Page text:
Lending startup with focus on emerging markets raises $30M
A Santa Monica, Calif., startup that makes small-dollar loans in Kenya and the Philippines has raised $30 million in new funding.
Tala taps into the vast array of data on people’s mobile phones to give credit scores to prospective borrowers, many of whom are living outside of the mainstream financial system. Once users have a credit score, they can apply for an unsecured loan, often around $40.
The company’s Series B financing round, announced Wednesday, was led by the venture capital firm IVP, which was joined by Ribbit Capital. Additional participants included Lowercase Capital, Data Collective and Collaborative Fund, all of which were already investors in Tala.
“By using smartphone data to build financial identity, Tala is pioneering a new model that can reach more than two billion people globally who have been underserved by traditional finance companies,” Jules Maltz, general partner at IVP, said in a press release Wednesday.
In connection with the financing, Maltz joined Tala’s board of directors.
Tala has distributed more than one million unsecured loans totaling more than $50 million, and its repayment rates top 90%, according to the press release.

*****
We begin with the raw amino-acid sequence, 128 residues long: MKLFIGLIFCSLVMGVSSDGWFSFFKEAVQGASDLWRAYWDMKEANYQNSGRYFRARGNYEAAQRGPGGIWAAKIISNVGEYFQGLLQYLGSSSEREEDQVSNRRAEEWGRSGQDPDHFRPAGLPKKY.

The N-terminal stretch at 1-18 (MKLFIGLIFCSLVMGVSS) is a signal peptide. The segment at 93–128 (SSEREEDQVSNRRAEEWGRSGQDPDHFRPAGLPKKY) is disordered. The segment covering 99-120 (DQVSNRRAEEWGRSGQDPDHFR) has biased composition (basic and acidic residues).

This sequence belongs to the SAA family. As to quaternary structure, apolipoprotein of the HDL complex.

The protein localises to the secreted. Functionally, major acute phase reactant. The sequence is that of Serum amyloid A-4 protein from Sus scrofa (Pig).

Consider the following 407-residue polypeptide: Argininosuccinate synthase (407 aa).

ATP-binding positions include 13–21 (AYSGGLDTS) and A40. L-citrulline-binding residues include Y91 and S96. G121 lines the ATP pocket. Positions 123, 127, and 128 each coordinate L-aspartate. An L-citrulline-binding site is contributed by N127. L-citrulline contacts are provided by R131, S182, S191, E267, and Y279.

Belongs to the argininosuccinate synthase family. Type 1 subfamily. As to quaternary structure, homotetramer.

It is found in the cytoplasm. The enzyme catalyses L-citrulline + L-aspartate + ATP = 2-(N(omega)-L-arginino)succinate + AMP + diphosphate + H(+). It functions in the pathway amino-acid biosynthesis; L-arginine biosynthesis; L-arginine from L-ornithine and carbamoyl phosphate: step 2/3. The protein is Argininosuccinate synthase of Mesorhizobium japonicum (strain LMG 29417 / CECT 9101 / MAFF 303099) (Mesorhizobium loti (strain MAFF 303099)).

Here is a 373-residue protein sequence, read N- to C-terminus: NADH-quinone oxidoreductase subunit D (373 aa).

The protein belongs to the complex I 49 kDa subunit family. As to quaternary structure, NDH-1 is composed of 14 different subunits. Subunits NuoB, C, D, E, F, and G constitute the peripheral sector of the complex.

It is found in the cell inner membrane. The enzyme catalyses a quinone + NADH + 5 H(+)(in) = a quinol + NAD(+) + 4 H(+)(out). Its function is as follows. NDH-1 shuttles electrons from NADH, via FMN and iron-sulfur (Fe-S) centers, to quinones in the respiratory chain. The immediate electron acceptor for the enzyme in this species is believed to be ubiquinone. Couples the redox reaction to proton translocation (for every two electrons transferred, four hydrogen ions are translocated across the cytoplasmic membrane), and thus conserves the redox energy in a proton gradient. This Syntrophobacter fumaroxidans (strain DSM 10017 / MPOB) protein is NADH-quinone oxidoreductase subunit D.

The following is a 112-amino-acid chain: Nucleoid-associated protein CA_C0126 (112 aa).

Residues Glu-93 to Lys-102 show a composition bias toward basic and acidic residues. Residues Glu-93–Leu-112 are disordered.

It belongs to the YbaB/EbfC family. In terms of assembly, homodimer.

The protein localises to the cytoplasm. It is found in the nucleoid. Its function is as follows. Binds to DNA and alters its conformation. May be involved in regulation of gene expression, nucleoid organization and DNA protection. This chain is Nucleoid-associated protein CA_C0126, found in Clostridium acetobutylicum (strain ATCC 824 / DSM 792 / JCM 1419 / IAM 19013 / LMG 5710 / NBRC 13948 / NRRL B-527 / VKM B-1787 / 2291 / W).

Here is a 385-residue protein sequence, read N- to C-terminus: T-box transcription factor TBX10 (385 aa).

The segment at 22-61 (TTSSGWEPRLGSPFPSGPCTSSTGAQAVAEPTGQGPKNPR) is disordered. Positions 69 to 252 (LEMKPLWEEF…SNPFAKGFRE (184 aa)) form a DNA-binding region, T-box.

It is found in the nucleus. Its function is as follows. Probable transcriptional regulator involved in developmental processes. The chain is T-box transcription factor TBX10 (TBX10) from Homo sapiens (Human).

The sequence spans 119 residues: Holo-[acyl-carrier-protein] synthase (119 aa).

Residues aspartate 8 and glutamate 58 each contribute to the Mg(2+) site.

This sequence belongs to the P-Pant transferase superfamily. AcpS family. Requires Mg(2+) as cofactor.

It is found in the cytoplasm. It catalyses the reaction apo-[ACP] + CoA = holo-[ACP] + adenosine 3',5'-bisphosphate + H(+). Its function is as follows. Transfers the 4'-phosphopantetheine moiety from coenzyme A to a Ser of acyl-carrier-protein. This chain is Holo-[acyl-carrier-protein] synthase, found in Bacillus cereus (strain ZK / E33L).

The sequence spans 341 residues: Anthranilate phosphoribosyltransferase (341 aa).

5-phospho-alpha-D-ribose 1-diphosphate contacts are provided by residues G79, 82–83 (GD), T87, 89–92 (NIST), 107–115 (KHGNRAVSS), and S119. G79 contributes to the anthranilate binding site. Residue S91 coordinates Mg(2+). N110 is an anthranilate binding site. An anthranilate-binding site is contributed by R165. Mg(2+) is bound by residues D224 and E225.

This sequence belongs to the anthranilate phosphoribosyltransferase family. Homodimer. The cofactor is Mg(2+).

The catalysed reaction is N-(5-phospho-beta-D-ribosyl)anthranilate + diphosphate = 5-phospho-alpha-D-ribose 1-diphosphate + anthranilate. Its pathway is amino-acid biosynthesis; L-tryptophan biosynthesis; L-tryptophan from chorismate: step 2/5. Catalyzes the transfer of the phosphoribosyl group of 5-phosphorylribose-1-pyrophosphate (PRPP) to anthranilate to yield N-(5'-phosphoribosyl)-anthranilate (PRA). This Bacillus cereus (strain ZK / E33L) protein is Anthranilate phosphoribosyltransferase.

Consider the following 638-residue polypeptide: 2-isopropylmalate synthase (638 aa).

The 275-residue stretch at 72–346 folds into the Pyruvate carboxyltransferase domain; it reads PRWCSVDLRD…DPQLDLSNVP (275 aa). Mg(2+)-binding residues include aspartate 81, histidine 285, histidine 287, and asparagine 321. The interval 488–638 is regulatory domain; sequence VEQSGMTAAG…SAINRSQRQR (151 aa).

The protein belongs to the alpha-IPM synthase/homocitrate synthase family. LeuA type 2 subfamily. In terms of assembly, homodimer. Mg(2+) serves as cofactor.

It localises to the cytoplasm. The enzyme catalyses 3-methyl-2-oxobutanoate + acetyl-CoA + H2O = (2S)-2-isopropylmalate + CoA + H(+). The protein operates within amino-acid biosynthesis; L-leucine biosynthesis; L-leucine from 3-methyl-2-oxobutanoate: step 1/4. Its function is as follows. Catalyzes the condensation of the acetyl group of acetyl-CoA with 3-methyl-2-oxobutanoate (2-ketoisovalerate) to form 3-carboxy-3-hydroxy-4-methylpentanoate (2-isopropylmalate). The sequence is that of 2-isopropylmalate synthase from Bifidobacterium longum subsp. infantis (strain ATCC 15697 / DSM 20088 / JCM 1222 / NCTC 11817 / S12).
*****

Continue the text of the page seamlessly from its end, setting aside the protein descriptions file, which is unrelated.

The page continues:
The firm’s app analyzes users’ payroll information, their savings behavior, their payment history, and their social networks, among other types of information. Loan decisions are made instantly, and borrowers receive the funds on their mobile phones in less than five minutes, according to the company.
Tala CEO Shivani Siroya said in a recent interview that borrowers often use their loans to fund large purchases or to bankroll their small businesses. She said that the company is planning to expand to Mexico and India.
The United States figures to be a tougher nut to crack. When asked about domestic opportunities, Siroya noted that tens of millions of Americans are shut out of the banking system. But she also pointed to legal constraints on the use of data, in addition to the patchwork of state lending laws.
“I think that when we look at countries outside of the U.S., it’s definitely a little bit more open playing field,” she said.